Mariana by Susanna Kearsley (thoughts)
By now I think we’ve established that I’m a bit of a Kearsley fangirl. She’s become one of my go-to comfort authors, which is a difficult niche to break into! So when I saw Mariana on Netgalley (way back in March) I requested it straight away and got to reading it not soon after that. After a few chapters, though, I was a bit confused; while the book was good, and I was definitely enjoying myself, it felt more like an early work rather than an established author’s latest novel. So I googled and discovered that this was actually one of her first books, published in 1993, and it was on Netgalley because Sourcebooks has reissued it. With that mystery solved, I was free to get back to enjoying the story!
Mariana is a time travel novel, but the time travel is different from that seen in The Rose Garden. Rather than actually physically going back in time, Julia (the heroine) only travels mentally, seeing the actions take place from Mariana’s viewpoint, and without the ability to act herself. Meanwhile, much like in du Maurier’s House on the Strand, Julia’s present body walks around and does the same things Mariana’s doing, which makes things a bit awkward for her. ;) Anyway, I enjoyed seeing Kearsley approaching the same idea from a different angle; while all of her books have the same ‘feel,’ they’re unique enough to stand as individuals, which I believe is the sign of a great author.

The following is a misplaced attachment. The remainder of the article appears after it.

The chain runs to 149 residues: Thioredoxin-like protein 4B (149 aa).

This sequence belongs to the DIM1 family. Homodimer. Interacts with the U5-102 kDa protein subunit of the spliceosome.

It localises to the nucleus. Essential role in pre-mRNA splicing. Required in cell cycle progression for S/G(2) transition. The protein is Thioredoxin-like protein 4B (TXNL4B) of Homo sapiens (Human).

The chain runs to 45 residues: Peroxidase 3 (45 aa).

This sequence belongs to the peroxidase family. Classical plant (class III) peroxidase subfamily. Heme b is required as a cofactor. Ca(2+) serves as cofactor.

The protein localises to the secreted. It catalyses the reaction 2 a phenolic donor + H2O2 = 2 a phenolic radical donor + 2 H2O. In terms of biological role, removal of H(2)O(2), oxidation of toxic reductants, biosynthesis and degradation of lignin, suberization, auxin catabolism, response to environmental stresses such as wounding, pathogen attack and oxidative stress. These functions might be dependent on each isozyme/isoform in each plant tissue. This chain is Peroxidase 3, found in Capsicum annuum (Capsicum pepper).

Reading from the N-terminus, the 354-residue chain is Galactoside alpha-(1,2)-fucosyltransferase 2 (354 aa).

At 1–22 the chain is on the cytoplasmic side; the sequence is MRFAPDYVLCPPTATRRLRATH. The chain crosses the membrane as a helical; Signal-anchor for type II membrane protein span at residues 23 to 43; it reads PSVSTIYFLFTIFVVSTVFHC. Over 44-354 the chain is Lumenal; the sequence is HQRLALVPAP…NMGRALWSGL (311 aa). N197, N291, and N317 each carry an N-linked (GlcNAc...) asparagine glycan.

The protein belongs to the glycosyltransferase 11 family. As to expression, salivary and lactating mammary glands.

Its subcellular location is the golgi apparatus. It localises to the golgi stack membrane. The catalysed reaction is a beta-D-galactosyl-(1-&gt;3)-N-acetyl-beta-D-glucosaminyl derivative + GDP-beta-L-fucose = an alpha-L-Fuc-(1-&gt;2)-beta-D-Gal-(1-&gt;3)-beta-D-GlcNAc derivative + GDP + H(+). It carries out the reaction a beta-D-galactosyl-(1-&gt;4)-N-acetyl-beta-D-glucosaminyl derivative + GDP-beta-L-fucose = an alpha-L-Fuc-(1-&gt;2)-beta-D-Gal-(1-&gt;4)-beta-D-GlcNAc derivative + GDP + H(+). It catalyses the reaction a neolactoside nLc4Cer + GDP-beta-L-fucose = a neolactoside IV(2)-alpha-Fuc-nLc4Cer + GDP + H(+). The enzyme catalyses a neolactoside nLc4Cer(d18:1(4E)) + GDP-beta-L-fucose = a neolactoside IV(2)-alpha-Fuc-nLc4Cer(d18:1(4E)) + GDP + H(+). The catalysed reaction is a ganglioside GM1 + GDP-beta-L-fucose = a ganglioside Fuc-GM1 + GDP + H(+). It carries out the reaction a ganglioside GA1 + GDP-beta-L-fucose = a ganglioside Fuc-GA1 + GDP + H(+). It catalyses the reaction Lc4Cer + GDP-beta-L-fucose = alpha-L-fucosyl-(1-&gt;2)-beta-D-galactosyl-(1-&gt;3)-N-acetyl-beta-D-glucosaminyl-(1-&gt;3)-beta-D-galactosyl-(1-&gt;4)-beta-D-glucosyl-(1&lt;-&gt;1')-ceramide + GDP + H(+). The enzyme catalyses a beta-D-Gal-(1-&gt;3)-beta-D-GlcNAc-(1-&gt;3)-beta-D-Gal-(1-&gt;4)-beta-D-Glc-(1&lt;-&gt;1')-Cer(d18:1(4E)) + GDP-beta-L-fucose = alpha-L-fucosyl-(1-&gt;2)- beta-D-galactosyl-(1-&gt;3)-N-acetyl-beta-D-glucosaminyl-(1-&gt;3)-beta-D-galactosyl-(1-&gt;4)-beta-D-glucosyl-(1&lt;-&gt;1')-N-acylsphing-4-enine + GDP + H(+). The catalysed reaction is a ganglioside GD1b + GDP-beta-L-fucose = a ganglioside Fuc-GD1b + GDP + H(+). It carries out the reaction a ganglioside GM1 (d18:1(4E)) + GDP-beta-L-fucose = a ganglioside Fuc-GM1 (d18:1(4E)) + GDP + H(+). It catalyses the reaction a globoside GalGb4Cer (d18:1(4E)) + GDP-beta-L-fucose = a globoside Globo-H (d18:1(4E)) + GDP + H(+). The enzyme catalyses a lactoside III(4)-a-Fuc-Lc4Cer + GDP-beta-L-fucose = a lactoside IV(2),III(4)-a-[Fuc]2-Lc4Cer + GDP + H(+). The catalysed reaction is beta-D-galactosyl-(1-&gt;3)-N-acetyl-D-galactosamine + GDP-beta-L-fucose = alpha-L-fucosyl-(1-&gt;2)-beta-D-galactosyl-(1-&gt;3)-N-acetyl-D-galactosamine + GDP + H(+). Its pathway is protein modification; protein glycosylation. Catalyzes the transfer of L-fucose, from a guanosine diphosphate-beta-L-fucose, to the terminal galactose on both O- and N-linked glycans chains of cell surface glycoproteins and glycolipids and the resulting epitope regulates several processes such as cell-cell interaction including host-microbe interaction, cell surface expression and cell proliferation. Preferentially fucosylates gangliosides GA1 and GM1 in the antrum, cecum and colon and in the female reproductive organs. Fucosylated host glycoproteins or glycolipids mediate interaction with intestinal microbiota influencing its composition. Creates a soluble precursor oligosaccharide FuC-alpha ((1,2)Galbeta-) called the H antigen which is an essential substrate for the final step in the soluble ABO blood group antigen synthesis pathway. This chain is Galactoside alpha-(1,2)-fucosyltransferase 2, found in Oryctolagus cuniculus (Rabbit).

Wow, I’m rambling today, aren’t I? I woke up this morning with some flulike symptoms, and am currently running a fever, so you’ll have to excuse the incoherence. My favourite part of Mariana was Julia and the present-day people in her life. Her brother, a philosophy-enjoying vicar, was quite fun when he appeared, and the friends Julia makes after moving into her new house are all welcoming and amusing. The dynamics between them all, especially as Julia begins trying to make connections between the past and present, played out well. As always, Kearsley also brings a marvelous sense of place to her writing: Greywethers (the house) felt quite real to me, and I could almost see the countryside Julia kept tramping through. The storyline from the past struck me as a bit weaker, with the characters and plot feeling somewhat ‘stock,’ but watching Julia’s reactions to both her own time travel and being forced to experience things without affecting them was powerful. The ending is quite fun too, if not terribly surprising, although I do wish Kearsley had given us a few more pages to savour things. ;)
So, I very much enjoyed Mariana and would happily recommend to anyone looking for a well written, engrossing, comforting novel. If this was my first experience with Kearsley, I’m sure it would make me want to track down more of her books right away. As it is, having already experienced quite a bit of her writing, this does feel like an earlier work. It’s still wonderful, and I’d be happy to reread it (in fact, I might be in my library’s queue for the ebook for just that reason, hehe), but it didn’t live up to my two favourites, Shadowy Horses and The Rose Garden. I dearly hope that Kearsley is working on a new novel, but until then I’m glad that Sourcebooks seems to be reissuing her backlist, which I’ve found frustratingly difficult to get ahold of here in the States. Hooray for favourite authors who are also dependable! :D